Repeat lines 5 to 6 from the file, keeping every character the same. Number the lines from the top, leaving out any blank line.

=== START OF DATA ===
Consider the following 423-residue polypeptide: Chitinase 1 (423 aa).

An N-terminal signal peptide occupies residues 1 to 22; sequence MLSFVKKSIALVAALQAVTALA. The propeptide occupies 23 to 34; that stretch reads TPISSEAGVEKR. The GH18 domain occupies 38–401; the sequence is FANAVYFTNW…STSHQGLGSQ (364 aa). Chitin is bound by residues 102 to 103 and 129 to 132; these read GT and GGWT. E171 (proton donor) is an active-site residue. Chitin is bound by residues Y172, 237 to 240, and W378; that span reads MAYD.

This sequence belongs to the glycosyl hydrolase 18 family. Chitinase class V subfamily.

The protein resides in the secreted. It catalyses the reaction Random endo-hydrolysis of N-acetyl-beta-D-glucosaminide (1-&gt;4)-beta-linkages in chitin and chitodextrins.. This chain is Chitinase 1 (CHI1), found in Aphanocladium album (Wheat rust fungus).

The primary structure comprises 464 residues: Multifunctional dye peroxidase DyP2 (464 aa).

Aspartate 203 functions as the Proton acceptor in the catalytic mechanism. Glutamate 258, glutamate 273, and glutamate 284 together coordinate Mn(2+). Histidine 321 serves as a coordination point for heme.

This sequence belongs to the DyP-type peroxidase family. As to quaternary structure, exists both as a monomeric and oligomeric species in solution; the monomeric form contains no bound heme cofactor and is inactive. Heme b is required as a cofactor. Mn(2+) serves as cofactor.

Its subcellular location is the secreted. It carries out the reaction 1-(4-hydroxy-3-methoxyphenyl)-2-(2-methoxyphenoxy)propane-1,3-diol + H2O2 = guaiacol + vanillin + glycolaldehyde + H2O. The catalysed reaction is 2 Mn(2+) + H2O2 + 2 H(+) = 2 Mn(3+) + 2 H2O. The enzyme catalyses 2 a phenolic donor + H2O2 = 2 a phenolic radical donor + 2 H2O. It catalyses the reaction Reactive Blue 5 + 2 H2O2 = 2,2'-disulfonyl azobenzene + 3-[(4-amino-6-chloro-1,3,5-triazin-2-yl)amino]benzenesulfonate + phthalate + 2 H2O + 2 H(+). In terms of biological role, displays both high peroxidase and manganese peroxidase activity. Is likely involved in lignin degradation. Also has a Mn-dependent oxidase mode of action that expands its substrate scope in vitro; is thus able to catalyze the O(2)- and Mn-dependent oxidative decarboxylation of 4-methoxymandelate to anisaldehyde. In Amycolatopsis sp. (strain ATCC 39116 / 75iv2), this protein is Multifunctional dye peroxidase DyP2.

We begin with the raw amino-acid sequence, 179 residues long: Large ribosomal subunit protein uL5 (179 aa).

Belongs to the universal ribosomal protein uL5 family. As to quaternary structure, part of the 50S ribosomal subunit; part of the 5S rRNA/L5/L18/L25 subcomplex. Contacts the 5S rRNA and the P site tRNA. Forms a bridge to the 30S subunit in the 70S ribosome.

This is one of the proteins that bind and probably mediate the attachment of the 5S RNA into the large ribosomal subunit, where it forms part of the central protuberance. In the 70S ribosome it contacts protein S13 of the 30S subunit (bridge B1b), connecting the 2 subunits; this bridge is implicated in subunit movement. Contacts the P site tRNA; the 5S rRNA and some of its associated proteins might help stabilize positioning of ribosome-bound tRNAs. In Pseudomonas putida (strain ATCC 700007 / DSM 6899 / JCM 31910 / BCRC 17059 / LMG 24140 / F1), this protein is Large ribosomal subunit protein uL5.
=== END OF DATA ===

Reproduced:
The primary structure comprises 464 residues: Multifunctional dye peroxidase DyP2 (464 aa).

Aspartate 203 functions as the Proton acceptor in the catalytic mechanism. Glutamate 258, glutamate 273, and glutamate 284 together coordinate Mn(2+). Histidine 321 serves as a coordination point for heme.